Image from Pexels

Image from Pexels.

No matter how many people say that college visits are important to determining where you want to go, they truly are not. What is shown at a college visit is a thin surface barely touching upon what the true college life is like (and even then, it’s different for every person). And more times than not, it is not even a thin surface, but a superficial surface.

Because let’s be honest, most students fall in love with their college decision regardless, whether it is to reassure themselves that they made the correct decision or that they truly love the college (most times, it is a combination of both). Rather than visit colleges and then submit applications and then visit colleges again, it is much more sensible to just submit applications and then visit the colleges you are accepted into for a number of reasons:

Building up high expectations and attachment to one school

College visits are full of optimism, granted not always unfounded. They depict the most brilliant aspects of college life, from extracurriculars to annual traditions. What tour guides fail to mention is that hardly every single prospective student they speak to will actually be accepted into the college. The give a sense that it is the student having a fair pick of a number of institutions when at the crux of the matter, it is the institution’s decision that truly matters. As Ollivander put it, the wand chooses the wizard. In this case, you can choose Harvard, but Harvard won’t necessarily choose you.

All of the information you get at a college visit is most likely online

You might miss out on breathing the actual campus air or seeing the buildings in person, but for what really matters, Google is the best source to turn to. A college’s newspaper reveals a wealth of information about an institution, from its scandals to its student projects to simply the quality of the student-run paper. Financial aid, choices of majors, different research opportunities, clubs, and classes are all publicly available online. And drawing on point number 1, if you get into the college, you are normally sent a plethora of information, including contacts of current college students who share interests with you. Those are the sources with the most valuable information–actual student experience.

All college visits are the same

Well that is most certainly a hefty generalization. True, not all college visits are the exact carbon copies of one another, but they more or less follow the same formula of praising all of the opportunities on campus and not really addressing anything applicable to oneself. Soon or later you learn that all college have “generous” financial aid, helpful professors and mentors, a wide range of extracurriculars, plenty of research opportunities, strong school spirit (although this may be expressed in a variety of ways), etc.

College visits are not reliable

The words coming from a tour guide’s mouth are not to far off from advice from any stranger. Take it with a grain of salt. Guides have to take into account the adults accompanying their children who may not be so happy to learn about the party scene on campus, among other questionable activities. Thus, the most useful and helpful source of college information is your high school’s alumni. These people tend to give the most specific experiences and also have no obligation to cater to parents who may be on college tours as well. In other words, students are more willing to discuss the potential downsides to a college as well as other “inside” information.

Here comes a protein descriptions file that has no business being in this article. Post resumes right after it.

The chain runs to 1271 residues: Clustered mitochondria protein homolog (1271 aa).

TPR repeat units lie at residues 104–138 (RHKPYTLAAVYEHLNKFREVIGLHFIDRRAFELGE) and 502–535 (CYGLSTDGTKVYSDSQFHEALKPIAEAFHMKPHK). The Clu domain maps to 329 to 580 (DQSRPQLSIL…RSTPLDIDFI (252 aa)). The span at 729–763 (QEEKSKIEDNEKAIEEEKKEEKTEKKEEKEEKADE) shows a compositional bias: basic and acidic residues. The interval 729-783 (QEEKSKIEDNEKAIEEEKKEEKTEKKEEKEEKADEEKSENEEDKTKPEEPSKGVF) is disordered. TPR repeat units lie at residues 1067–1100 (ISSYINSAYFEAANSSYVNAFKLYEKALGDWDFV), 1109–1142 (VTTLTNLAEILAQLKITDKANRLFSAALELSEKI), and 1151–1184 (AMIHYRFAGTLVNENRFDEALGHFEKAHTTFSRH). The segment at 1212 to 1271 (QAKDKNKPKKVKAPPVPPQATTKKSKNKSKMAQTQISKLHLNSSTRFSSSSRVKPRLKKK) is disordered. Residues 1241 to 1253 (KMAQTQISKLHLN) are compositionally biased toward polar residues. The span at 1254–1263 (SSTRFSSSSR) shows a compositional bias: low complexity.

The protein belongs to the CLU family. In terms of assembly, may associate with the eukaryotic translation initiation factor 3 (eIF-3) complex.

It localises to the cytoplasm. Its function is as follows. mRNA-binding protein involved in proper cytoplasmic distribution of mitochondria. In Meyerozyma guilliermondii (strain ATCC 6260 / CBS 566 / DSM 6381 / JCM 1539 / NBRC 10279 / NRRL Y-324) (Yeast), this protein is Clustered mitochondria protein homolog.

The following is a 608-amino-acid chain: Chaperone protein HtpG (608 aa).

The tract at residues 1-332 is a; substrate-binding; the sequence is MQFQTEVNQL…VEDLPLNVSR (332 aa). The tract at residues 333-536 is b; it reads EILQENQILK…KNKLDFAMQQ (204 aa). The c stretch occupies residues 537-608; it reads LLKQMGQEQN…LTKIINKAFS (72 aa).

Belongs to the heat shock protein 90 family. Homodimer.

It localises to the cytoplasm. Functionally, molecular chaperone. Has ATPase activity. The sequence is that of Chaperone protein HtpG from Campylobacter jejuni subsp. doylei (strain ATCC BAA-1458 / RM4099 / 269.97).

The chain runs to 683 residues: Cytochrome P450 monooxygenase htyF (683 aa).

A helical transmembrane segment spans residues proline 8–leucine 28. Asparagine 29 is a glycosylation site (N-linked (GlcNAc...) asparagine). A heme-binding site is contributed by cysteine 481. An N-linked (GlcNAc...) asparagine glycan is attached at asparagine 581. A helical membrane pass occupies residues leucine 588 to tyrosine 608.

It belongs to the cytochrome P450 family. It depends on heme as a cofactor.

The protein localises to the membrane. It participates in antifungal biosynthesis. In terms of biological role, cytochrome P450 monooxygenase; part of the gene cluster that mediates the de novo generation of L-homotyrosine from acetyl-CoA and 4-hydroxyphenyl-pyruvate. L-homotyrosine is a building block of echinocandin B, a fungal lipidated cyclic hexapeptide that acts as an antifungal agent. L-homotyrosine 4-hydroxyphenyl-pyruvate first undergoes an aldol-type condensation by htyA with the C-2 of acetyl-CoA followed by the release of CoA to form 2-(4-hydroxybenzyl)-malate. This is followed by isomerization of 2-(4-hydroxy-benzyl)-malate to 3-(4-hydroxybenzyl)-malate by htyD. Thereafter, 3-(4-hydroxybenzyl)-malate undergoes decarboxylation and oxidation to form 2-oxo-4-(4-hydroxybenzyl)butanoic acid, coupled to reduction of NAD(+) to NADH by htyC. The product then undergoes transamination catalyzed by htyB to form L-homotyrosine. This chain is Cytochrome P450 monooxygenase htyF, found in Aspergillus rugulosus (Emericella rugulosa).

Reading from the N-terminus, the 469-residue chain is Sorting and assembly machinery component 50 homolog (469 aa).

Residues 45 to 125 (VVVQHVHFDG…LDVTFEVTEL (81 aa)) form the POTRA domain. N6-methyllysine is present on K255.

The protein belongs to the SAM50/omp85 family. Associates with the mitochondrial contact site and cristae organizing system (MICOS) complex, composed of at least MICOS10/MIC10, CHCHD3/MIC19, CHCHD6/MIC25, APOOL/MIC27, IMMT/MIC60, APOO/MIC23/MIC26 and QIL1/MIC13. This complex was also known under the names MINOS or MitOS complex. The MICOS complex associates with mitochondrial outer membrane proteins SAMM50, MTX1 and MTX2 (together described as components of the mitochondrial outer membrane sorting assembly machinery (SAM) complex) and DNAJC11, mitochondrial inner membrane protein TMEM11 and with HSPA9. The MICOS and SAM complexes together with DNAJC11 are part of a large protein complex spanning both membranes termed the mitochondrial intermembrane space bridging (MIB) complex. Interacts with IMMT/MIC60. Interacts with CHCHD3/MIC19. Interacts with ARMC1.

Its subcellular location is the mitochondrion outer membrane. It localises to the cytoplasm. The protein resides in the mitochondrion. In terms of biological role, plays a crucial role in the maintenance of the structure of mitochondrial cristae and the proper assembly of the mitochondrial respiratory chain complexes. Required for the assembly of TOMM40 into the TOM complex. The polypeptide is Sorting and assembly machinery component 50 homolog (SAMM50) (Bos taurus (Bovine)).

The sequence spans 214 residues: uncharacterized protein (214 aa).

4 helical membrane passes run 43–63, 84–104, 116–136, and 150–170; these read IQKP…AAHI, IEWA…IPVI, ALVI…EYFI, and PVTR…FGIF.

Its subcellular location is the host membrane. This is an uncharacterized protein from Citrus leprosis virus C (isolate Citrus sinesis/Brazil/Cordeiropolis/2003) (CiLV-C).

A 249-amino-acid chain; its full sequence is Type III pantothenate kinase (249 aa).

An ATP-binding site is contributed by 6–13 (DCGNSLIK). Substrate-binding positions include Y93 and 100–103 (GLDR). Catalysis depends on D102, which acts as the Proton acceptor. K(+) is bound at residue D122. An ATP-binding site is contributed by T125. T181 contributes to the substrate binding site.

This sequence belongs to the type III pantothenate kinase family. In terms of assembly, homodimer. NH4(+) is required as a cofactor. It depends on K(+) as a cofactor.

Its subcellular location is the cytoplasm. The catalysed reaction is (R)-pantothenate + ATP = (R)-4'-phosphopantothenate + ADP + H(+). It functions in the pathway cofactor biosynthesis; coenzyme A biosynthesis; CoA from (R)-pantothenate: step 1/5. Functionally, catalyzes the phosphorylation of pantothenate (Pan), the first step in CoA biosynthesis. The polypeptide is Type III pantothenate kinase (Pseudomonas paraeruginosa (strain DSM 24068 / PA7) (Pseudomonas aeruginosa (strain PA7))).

Imagine all the time you could be spending on perfecting your college applications or working on that project that you had no time to do during your high school career

All in all, college visits waste valuable time. While visiting colleges after acceptances are sent out is reasonable, the first half of senior year of high school is stressful enough. And even if there is plenty of time to sit in at another tour about the wonderful staff, faculty, and campus environment at xyz university, wouldn’t you much rather be working on that novel you started but never finished? Or finally learning web design? Or watching Netflix?

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the author

Lucy Zhang attends Duke University and is majoring in electrical and computer engineering. Her passions include watching anime, sleeping, and writing the occasional article or two when productivity levels are high enough.

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  1. Sophia Chiang on December 19, 2015

    I totally second this. My parents took me to upwards of a dozen universities, and none of them were “perfect.” I always disliked little things about each university, and those things were honestly so inconsequential in the scheme of things– but I didn’t really realize that during my college search. I ended up committing to a university that I knew little about and had never visited. I’m so happy there. It really goes to show you that you don’t know until you actually are there. Stuff has a really interesting way of working itself out.

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